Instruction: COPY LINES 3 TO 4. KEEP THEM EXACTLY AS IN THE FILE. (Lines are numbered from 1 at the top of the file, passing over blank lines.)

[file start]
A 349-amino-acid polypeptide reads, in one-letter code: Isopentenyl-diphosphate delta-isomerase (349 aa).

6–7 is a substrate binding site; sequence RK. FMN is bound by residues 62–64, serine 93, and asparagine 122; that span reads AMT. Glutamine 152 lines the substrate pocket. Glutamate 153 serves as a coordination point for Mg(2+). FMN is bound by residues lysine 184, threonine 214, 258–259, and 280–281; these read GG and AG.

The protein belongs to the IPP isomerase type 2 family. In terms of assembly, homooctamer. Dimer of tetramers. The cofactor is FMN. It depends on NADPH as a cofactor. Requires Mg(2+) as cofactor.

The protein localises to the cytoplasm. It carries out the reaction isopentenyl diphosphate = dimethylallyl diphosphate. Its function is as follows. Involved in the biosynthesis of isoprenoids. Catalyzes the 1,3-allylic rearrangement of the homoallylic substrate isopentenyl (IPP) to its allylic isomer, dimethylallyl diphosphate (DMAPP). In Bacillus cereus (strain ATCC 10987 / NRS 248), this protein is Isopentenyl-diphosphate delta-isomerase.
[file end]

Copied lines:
The protein belongs to the IPP isomerase type 2 family. In terms of assembly, homooctamer. Dimer of tetramers. The cofactor is FMN. It depends on NADPH as a cofactor. Requires Mg(2+) as cofactor.

The protein localises to the cytoplasm. It carries out the reaction isopentenyl diphosphate = dimethylallyl diphosphate. Its function is as follows. Involved in the biosynthesis of isoprenoids. Catalyzes the 1,3-allylic rearrangement of the homoallylic substrate isopentenyl (IPP) to its allylic isomer, dimethylallyl diphosphate (DMAPP). In Bacillus cereus (strain ATCC 10987 / NRS 248), this protein is Isopentenyl-diphosphate delta-isomerase.